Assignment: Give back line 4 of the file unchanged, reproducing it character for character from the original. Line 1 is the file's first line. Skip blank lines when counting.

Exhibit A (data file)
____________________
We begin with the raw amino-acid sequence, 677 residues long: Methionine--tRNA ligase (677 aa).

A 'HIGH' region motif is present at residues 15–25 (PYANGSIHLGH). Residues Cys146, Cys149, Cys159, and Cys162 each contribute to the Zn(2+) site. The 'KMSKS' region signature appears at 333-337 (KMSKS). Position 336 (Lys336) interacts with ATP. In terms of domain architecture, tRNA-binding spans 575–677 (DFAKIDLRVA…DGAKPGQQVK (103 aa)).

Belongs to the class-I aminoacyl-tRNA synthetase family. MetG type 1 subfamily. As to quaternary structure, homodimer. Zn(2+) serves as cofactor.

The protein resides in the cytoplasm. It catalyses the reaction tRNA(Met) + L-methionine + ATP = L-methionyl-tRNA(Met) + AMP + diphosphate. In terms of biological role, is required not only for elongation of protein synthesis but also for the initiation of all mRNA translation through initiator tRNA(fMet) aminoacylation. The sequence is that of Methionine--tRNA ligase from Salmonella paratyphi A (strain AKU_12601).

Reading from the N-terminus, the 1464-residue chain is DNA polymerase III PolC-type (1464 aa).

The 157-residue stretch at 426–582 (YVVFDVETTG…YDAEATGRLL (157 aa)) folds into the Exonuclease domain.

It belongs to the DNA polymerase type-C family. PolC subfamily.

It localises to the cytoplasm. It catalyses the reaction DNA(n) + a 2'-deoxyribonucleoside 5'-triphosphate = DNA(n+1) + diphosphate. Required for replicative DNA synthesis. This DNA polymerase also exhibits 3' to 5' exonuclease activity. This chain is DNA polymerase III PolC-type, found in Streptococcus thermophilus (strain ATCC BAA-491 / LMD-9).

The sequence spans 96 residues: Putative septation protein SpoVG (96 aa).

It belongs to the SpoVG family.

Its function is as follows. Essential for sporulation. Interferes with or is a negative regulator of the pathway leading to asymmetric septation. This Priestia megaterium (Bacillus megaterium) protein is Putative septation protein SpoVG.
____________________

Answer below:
The protein resides in the cytoplasm. It catalyses the reaction tRNA(Met) + L-methionine + ATP = L-methionyl-tRNA(Met) + AMP + diphosphate. In terms of biological role, is required not only for elongation of protein synthesis but also for the initiation of all mRNA translation through initiator tRNA(fMet) aminoacylation. The sequence is that of Methionine--tRNA ligase from Salmonella paratyphi A (strain AKU_12601).